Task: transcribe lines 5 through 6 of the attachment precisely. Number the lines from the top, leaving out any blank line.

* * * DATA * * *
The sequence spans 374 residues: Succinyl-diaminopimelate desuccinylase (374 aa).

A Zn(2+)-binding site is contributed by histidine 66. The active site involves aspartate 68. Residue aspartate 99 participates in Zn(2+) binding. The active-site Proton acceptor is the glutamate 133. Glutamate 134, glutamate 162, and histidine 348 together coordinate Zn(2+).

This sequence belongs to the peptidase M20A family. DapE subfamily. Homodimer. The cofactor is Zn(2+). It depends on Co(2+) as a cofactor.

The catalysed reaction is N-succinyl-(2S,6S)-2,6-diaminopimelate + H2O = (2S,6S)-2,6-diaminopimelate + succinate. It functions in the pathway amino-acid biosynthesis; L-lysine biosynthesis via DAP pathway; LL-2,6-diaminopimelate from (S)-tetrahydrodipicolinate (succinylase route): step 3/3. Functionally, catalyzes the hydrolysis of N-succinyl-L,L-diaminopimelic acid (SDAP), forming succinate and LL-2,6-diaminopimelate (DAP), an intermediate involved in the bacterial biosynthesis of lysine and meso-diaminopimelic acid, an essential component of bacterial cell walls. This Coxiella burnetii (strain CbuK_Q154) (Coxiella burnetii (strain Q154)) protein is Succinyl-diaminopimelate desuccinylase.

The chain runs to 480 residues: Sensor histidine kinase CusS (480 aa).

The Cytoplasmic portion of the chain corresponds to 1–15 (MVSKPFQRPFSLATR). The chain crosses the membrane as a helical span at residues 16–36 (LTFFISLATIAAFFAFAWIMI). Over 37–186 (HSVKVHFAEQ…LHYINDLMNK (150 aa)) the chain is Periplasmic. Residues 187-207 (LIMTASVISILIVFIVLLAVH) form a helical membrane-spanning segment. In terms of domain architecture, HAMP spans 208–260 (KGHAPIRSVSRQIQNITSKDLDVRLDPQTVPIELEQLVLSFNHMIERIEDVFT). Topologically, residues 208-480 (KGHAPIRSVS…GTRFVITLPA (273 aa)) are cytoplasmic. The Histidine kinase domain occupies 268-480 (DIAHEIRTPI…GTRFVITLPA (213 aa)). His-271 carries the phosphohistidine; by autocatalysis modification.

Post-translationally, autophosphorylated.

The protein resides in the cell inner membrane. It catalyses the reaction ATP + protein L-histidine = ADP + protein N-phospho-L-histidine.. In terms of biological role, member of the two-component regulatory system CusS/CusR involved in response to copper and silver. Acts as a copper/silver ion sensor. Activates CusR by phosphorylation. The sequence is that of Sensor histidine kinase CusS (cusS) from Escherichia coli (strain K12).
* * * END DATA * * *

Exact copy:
The chain runs to 480 residues: Sensor histidine kinase CusS (480 aa).

The Cytoplasmic portion of the chain corresponds to 1–15 (MVSKPFQRPFSLATR). The chain crosses the membrane as a helical span at residues 16–36 (LTFFISLATIAAFFAFAWIMI). Over 37–186 (HSVKVHFAEQ…LHYINDLMNK (150 aa)) the chain is Periplasmic. Residues 187-207 (LIMTASVISILIVFIVLLAVH) form a helical membrane-spanning segment. In terms of domain architecture, HAMP spans 208–260 (KGHAPIRSVSRQIQNITSKDLDVRLDPQTVPIELEQLVLSFNHMIERIEDVFT). Topologically, residues 208-480 (KGHAPIRSVS…GTRFVITLPA (273 aa)) are cytoplasmic. The Histidine kinase domain occupies 268-480 (DIAHEIRTPI…GTRFVITLPA (213 aa)). His-271 carries the phosphohistidine; by autocatalysis modification.